Switzerland remains high price island for drugs

Generic drugs cost 45% more in Switzerland than in comparable foreign countries © Keystone / Gaetan Bally

The price of medical drugs in Switzerland remains higher than in other major European markets, especially for generic drugs, which are almost twice as expensive. Patented drugs also cost more.

This content was published on May 27, 2021 - 11:43

The reason for the increased price difference for patent-protected medicines is the exchange rate, said Santésuisse and Interpharma, umbrella organisations for Swiss insurers and pharmaceutical research companies, on Thursday.

At an exchange rate of CHF1.11 per euro, the 250 top-selling patented drugs were 6.9% more expensive in Switzerland in spring 2021 than in comparable foreign countries. A year ago the same medicines were only 4.5% more expensive.

The price difference for 250 patent-expired original drugs also increased, to 11.5% from 10% in 2020. However, the price difference remains by far the greatest for generics. On average, these cost 45% more in Switzerland, compared with 42% more in the previous year.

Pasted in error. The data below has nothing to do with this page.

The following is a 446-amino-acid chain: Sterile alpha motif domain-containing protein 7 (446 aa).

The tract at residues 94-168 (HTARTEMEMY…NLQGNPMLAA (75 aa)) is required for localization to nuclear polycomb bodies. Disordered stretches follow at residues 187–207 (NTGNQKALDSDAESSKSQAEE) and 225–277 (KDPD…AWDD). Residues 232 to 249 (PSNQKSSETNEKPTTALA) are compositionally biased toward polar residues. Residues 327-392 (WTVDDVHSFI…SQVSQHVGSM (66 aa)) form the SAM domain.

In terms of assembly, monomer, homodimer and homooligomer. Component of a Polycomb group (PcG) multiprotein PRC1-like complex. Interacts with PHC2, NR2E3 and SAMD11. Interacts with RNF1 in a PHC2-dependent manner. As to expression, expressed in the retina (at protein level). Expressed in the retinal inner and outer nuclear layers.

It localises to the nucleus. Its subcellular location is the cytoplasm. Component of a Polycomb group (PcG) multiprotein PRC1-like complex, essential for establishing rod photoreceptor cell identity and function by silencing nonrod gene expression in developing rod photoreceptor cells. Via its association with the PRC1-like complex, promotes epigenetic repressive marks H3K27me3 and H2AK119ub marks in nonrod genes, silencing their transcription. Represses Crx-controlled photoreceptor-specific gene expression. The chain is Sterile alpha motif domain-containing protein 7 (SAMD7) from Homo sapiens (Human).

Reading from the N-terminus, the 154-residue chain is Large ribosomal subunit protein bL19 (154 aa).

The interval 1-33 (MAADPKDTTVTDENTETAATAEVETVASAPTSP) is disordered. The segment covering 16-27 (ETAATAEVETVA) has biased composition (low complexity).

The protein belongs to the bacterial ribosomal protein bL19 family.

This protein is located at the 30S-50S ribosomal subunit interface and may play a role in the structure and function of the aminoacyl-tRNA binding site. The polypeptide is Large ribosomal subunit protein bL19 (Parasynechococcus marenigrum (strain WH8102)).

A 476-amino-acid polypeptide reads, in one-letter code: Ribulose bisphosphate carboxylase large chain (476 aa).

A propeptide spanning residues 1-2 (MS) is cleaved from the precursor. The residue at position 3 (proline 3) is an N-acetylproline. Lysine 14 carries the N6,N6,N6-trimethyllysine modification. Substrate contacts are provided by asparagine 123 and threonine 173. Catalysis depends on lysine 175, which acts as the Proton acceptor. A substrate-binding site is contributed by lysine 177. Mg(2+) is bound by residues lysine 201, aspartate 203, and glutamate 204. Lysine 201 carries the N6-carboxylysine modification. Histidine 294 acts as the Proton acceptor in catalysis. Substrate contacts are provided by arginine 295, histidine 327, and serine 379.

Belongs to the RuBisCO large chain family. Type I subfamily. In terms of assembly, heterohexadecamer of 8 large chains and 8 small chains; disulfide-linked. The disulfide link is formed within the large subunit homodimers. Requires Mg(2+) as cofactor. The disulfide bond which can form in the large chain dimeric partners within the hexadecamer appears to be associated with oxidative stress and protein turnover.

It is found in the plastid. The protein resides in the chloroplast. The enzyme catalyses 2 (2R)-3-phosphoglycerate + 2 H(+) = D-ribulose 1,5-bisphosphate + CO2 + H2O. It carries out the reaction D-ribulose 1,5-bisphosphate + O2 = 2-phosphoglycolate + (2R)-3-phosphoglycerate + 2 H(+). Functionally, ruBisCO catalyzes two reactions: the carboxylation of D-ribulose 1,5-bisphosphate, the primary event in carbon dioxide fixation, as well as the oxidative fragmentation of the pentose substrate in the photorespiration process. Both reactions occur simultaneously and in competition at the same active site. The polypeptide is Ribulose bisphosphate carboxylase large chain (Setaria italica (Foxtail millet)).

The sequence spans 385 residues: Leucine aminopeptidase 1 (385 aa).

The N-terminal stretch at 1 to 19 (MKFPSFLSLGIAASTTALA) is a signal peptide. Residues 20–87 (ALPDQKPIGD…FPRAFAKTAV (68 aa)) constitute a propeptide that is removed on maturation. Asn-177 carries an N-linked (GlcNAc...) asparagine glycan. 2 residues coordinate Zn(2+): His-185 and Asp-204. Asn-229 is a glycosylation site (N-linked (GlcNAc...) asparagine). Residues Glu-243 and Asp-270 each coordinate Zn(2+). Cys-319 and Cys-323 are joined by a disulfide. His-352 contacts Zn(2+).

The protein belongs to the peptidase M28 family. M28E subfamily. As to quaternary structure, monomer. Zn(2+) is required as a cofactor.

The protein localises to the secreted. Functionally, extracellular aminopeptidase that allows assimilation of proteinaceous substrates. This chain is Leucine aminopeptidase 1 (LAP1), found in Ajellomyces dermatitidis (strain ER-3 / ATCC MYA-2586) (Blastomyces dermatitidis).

“Unfortunately the premium payers felt the increased price differences […] very directly: in Switzerland we pay over CHF200 million ($222 million) more for patent-protected medicines than in the comparable countries,” said Verena Nold, director of Santésuisse, in a statementExternal link.

Reference price system

Nold is therefore once again calling for the reference price system, which establishes a common reimbursement level or reference price for a group of interchangeable medicines. This could save the local premium payers several hundred million francs a year, she said.

“Parliament still has time this year to show its colours and stand up for the premium payers,” she said.

The price comparison was carried out for the 12th time. It compared the ex-factory prices in Switzerland with those in Belgium, Denmark, Germany, Finland, France, the United Kingdom, the Netherlands, Austria and Sweden for patented and off-patent medicines and generics.

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